For two decades now schools have been seduced into buying lots of equipment so that students can become smarter. Sadly, we have no convincing evidence that the investments have paid off. Students become smarter when teachers show them how to use their minds to wrestle with challenging questions, but scooping and smushing does little to advance their skill.
Webquests are instructional activities that can target higher-order thinking skills. The idea was developed by Bernie Dodge and more information can be found elsewhere.
Goals: As a teacher, you can use already made WebQuests, or create your own webquests, or re-use and alter an already-made webquest.
WebQuests, by definition, are designed to share the same components (those listed above). To get an idea of what WebQuests look like, check out:
Before you start, consider whether you want to use a short or long-term webquest. Short quests are designed to be completed in 1-2 class periods (100 minutes total). Long-term quests can last several weeks, or up to a month, spanning multiple class visits,
Doing It (Well)
What's most important in designing or creating a WebQuest?
There's a lot to read... a lot to consider... I like using Inspiration software to plan out what I want to create. By drawing a map, you have a plan to follow and can see the big-picture. I also like to create a bookmark (favorites) folder in my browser (say, SafarI) and dump all of my WebQuest links in there... collect the sources you will want to use... you can even dump these into your Inspiration document.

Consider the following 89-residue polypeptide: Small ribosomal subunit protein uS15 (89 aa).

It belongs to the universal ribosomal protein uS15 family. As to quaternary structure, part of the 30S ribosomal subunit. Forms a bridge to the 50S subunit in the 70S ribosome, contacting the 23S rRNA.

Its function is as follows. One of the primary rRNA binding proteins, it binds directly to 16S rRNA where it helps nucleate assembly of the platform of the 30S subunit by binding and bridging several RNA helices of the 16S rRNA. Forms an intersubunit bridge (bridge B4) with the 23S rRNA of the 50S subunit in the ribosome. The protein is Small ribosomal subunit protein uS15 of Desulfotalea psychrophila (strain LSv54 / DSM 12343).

Next, you may want to include multimedia files. Where will you find those?
Before you get too far, don't forget to find other WebQuests. Some examples are better than others, but many have been designed to be creative, fun, and engaging learning activities. We can learn by studying the work of other teachers (who, before us have created these things, and tested them with students).
iWeb is web-design software from Apple designed for ease-of-use, and drag-and-drop support of media, such as graphics and video. If you're familiar with Apple's Pages or Keynote--iWeb is a snap!
When creating something like a webquest using iWeb, first choose a theme, create your pages with titles, then save your "site." Finally, after you've filled your pages with content to make-up your webquest, you can save the site to a folder, and upload the folder to our web server.
Let's say the folder's name is "science_webquest." Then, a link from your blog might look like this:
<a href="''http://www.glnd.k12.va.us/~jhendron/science_webquest/">Start the Science Webquest!</a>